You have probably watched television shows and movies where you’ve heard the police read people their Miranda Rights. As a part of those rights, you often hear them say that a person has the right to remain silent.
Is it necessary to stay silent during a traffic stop or when interacting with the police? Some don’t think it is, but the truth is that your right to remain silent is a necessary protection given to you by the Constitution.
It is important for you to use the right to remain silent, because staying quiet may help you better protect yourself when you’re under arrest. Even if you are detained, arrested or jailed, you have the right to refuse to speak with the police until you have your attorney present.
Can anyone force you to speak when you don’t want to talk?
Generally speaking, the only person who can order you to answer any questions regarding your case is a judge. If you are not before a judge, then you do not have to answer any questions or make statements regarding your case.
Even in the case that a judge orders you to answer a question, you have Fifth Amendment rights that protect you against saying anything that is self-incriminating.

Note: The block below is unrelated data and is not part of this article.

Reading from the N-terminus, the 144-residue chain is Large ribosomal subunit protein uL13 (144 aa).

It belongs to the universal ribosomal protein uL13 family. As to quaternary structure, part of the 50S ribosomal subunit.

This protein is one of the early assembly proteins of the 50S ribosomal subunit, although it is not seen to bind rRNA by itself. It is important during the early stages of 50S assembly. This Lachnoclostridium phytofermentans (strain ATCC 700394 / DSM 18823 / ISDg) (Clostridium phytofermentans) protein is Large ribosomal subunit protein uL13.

If you don’t want to speak with the police or don’t want to say something incriminating, you can state that you are taking your Fifth Amendment rights. However, you may be compelled to answer some basic questions about your identity. For example, if you’re stopped by the police while driving and an officer asks you what your name is, you would be legally required to provide identification. The same may not be true if you’re stopped while walking, however.
You deserve to know your rights and to protect your best interests
As you can tell, the Fifth Amendment and your rights can be a complex topic. If you are stopped or arrested, it may be a good idea to learn more about it and to look into the legal rights you have before you speak with anyone other than your attorney.